2019 Mid-Year Tech M&A: Governmental IT Services Megadeals
Another clear trend in 2019 is governmental IT services, where cyber intelligence and defense services firm, KeyW, was bought by Jacobs Engineering for $563 million expanding its offering in the intelligence and surveillance sectors. Defense contractor Peraton bought Solers, which specializes in the space and satellite industry.
2019 Mid-Year Tech M&A: IT Services – Other Megadeals
And our number two acquirer, services giant Accenture, purchased Australian defense IT services provider, BCT Solutions, along with many other focused services firms such as Seattle-based IoT company, Deja Vu Security, and Boston-based systems integrator, BRIDGE Energy, among its 13 acquisitions overall.
And just last week, veteran graphics software vendor, Corel, was bought by Private Equity KKR, six months after Corel acquired Seattle-based virtualization specialist, Parallels, reportedly for over a billion dollars.
These megadeals and consolidation rollups are reshaping the industry landscape into a disruptive environment that favors sellers even more.
And that's our report for the first half at 2019. Back to you.
Building Buyer Lists and Making Contact
Thanks, Elon and thanks to the entire team.
Now, picking up from last month's special report, I'd like to turn back to Amber Stoner, Director of Research at Corum to talk about "Building the Buyer's List & How to Contact." Amber?
Last month, we talked about preparation, research, and messaging, crafting the narrative that will tell your company's story. Once your message is sharp and clear, you need to start building your buyers' list and working on how you're going to make contact. Remember, the universe of buyers is massive.
As we said before, we saw nearly 3,000 buyers in the previous year alone, many of whom you've probably never heard of. Without a comprehensive research process, looking at the entire buyers' universe, it can be hard to know who is and is not a great buyer for your company. Don't assume that because a company isn't in your immediate space that it isn't a possible buyer. You need to spend time researching your list of potential buyers on an international level.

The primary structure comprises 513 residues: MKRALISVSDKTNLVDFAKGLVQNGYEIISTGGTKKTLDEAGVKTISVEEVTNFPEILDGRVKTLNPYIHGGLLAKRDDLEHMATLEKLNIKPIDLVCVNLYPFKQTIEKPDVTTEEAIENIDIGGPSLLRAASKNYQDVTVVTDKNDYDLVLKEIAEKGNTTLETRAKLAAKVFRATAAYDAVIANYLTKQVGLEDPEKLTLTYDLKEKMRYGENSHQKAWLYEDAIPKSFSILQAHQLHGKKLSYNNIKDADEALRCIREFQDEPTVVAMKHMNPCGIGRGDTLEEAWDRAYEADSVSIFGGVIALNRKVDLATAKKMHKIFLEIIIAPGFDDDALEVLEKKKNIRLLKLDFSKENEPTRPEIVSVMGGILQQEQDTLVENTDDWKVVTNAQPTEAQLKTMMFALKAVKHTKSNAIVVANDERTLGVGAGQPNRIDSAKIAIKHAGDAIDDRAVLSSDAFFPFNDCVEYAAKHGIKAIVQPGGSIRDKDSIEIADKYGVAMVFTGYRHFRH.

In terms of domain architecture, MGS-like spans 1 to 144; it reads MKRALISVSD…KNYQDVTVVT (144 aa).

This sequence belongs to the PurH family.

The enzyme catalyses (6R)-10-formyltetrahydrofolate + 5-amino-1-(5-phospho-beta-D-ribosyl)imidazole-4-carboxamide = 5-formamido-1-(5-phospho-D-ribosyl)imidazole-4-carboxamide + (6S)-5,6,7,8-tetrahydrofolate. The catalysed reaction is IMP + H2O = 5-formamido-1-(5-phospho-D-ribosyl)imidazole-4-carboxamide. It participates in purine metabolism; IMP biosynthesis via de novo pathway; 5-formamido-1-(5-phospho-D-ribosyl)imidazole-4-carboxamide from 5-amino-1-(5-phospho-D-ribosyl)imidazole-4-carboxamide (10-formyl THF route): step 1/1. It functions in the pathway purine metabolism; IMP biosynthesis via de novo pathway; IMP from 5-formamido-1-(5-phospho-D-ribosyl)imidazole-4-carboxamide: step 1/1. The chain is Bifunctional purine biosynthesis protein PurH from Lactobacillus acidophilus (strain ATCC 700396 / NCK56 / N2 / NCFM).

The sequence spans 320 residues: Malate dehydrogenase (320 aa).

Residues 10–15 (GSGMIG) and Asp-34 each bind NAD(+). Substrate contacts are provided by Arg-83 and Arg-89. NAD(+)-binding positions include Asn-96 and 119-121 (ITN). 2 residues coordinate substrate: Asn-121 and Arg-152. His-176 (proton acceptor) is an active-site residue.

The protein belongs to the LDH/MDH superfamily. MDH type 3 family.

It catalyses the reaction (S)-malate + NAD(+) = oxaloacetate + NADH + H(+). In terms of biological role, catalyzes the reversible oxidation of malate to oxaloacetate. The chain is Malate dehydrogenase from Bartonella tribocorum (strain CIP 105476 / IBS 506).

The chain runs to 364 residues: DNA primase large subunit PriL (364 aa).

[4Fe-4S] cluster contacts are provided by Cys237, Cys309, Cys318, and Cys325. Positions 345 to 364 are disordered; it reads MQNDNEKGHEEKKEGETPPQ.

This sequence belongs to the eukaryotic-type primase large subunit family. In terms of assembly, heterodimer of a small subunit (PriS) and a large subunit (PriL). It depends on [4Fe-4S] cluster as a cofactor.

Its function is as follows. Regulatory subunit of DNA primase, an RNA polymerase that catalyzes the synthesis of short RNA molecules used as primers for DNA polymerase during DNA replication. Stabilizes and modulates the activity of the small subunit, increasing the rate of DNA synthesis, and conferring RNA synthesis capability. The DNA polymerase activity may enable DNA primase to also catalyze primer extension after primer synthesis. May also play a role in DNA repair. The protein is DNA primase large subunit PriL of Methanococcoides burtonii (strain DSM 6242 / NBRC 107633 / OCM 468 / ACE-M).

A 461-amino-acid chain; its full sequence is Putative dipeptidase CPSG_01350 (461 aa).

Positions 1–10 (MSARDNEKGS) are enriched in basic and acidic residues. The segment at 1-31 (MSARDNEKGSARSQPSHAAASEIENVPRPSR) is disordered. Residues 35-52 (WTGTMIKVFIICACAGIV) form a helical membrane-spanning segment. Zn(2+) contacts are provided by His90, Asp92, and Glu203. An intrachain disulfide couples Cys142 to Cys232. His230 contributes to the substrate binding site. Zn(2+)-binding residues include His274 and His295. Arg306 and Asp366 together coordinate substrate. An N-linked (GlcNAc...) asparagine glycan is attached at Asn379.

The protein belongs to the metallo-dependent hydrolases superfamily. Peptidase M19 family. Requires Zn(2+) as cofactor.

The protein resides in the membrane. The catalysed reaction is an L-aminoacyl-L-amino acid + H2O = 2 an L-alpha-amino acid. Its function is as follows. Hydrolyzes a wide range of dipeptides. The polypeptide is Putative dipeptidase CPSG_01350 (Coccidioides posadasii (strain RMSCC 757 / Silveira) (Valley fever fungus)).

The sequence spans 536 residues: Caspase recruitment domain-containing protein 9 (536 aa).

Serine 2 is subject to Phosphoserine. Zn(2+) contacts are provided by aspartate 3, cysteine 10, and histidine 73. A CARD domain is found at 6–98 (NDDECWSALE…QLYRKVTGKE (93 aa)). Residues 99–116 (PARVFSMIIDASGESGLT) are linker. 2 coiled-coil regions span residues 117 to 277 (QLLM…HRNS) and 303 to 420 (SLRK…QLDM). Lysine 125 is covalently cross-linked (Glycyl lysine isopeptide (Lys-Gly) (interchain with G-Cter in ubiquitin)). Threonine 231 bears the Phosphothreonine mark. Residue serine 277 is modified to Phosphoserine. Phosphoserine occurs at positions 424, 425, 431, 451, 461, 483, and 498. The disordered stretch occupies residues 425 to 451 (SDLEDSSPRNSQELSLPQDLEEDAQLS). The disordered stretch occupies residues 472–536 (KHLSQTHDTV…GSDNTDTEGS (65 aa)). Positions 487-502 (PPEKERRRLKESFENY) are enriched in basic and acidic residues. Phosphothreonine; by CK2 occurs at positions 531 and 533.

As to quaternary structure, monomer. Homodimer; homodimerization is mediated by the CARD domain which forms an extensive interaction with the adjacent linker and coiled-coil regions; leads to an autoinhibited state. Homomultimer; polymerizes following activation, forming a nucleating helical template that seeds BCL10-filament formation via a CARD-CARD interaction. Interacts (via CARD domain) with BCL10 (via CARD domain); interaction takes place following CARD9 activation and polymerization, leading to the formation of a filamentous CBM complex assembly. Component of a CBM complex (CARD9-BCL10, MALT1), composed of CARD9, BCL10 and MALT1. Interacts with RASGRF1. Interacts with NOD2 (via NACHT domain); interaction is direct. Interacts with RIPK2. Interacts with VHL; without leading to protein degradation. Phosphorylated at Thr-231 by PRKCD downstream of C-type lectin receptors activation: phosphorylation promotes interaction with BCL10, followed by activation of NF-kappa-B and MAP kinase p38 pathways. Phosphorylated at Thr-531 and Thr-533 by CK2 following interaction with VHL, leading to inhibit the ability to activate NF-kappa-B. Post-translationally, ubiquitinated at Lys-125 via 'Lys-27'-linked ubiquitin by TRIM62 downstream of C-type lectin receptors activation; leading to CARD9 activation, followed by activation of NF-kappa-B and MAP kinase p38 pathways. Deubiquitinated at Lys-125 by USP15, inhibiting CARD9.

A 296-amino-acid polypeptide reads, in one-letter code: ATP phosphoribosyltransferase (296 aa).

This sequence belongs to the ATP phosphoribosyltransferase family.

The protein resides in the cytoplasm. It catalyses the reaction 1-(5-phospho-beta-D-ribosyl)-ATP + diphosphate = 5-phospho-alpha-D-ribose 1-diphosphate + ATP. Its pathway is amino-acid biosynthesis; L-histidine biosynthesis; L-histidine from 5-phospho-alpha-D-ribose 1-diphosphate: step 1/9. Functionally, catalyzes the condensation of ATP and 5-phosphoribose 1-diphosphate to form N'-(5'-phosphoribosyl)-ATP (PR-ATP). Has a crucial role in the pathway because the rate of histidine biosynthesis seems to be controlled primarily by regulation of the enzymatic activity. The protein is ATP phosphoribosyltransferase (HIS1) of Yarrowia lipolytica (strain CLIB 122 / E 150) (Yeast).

And remember, a great buyer of your product may not be a great buyer of your company. They are different.
At Corum, we have spent decades constructing our database of buyers, pulling from over half a dozen unique channels -- previous transactions, outside events, internal and external research, outside advisors. Our global research team is aggregating massive amounts of buyer and deal data every single day, around the clock, to constantly refine our Corum Buyer knowledge base.
Realize that this is so much more than just a list of company names. You need to figure out who the points of contact are, who their outside influencers are, and how you might approach them. This is where "buyer required knowledge" becomes a game changer to help drive the deal forward. Do you know and understand every potential buyer with this level of detail? If not, your deal could come to an abrupt halt before it even begins.
Utilizing our Corum Buyer knowledge base, we can begin to construct a target-specific universe of adjacent sectors that is tailored to the seller. Our clients are often very surprised by the opportunities in sectors they had never considered before.